Lenses are specifically designed for each format of camera. They involve many
factors such as: format, resolution, coverage, cost, demand, and sales hype.
Lens adapters are usually a compromise. If they are a modification to fit a
camera with the same format only automatic features may be compromised, if a
lens is designed for a larger format (image area on film or chip), only a smaller
part of the image is used.
There are very few adaptation to use lenses designed for a smaller format on
a larger format camera. Lenses cover a larger area when they are extended out
of their mount by a bellows or extension tubes for close-up work. Slower lenses
and simpler designs generally work best, though some 35 mm still retrofocus
lenses work very well in their reversed position for macro work. Any 35 mm SLR
lens wider than 35 mm is probably a retro focus lens. Most longer focal length
telephoto lenses don't do very well extended.
A 8 mm or Super 8 movie lens will cover a 35 still or movie format if extended
far enough our of the mount. But, because of the extreme extension the lens
becomes very slow.
Putting 35 mm still lenses on say a Canon XL 1 is not very smart for various
reasons. 1. The lens is designed for a much larger format (1" x 1-1/2")
and only the center 1/3" is being used. 2. Focal length alone determines
image size. The Canon already has a zoom designed for that format that is max.
a 88 mm lens. Putting a 85 mm still lens will give the same image size and little
is gained. So to get more telephoto than the standard zoom, you would need a
heavy lens designed for a much larger format. The adapter sold by Canon can
be useful for macro work, but the use of diopters is usually more user friendly.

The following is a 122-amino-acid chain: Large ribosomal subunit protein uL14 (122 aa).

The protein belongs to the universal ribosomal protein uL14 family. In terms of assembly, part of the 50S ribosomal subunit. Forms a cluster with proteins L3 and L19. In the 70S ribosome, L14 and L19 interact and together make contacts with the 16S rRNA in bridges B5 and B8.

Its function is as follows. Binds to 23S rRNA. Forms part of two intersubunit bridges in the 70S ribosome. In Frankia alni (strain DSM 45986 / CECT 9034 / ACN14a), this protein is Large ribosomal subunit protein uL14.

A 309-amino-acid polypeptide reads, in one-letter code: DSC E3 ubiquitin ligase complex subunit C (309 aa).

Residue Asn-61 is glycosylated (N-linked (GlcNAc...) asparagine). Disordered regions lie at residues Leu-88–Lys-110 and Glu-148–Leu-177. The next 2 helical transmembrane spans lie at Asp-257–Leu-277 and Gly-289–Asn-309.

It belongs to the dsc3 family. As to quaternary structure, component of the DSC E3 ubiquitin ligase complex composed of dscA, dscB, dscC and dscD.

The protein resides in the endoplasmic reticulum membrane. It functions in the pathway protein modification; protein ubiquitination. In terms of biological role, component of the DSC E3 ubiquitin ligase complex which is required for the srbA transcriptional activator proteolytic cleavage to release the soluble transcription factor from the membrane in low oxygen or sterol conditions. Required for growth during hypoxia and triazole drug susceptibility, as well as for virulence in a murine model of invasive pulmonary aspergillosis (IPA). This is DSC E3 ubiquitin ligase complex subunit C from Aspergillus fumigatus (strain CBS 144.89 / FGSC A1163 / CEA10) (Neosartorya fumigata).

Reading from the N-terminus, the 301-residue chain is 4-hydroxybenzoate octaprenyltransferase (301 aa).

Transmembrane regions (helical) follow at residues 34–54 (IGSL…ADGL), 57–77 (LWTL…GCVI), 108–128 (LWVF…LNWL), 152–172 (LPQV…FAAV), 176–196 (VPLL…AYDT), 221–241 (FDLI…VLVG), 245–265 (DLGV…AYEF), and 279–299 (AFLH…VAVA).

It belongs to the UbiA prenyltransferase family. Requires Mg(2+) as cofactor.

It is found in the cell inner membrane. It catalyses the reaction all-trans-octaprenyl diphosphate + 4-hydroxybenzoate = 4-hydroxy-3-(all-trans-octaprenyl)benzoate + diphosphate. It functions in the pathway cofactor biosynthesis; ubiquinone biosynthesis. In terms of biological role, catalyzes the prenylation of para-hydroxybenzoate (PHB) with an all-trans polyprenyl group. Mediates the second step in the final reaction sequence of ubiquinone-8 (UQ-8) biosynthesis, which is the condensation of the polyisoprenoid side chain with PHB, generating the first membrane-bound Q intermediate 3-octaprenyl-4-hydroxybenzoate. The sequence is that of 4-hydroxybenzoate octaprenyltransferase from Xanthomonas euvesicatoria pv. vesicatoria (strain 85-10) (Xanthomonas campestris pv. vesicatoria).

The XL 1 is a good camera, but shares with its competitors the rubber band
electronic focus feel that all low end cameras have today. You have to spend
a lot more money to get a real mechanical zoom and focus lens. On the plus side,
the auto focus on most cameras today is supurb and can be relied on even if
the LCD viewfinder resolution is much less than the chip is recording.
There are some adaptation. Older Nikon F lenses will adapt to Canon breach
lock cameras. The adapter is weak, but will work well with care. Of course no
auto features are usable. There are not other 35 mm adaptions that I know of
that will focus to infinity. There are many cross camera adapters, but they
will not focus to infinity because the lens end up farther from the film that
the manufacturer's lenses. They are extended. For close-up work it can save
buying more lenses if you have different cameras.
For cameras that have non interchangable lenses you con only use diopters,
wide angle and telephoto attachments, some of which are very good. Some can
be adapted with a step-up or step-down ring. With wide angle adapters on consumer
camcorders you will not be able to see focus. Trust the autofocus. You can focus
and turn off the focus in situations where the subject is not centered where
the autofocus system gets it's distance information.
Most video lens produce poor images on 16 mm even if the lens covers the frame.
The same is true for many 16 mm film lenses on video camera with a C- mount.
There are a few adapters that will allow still lenses to be used on the Betacam,
Sony Standard bayonet mount. They work in the macro mode and will not focus
to infinity. Some 2-1/4 square still lenses would work but that is really wasting
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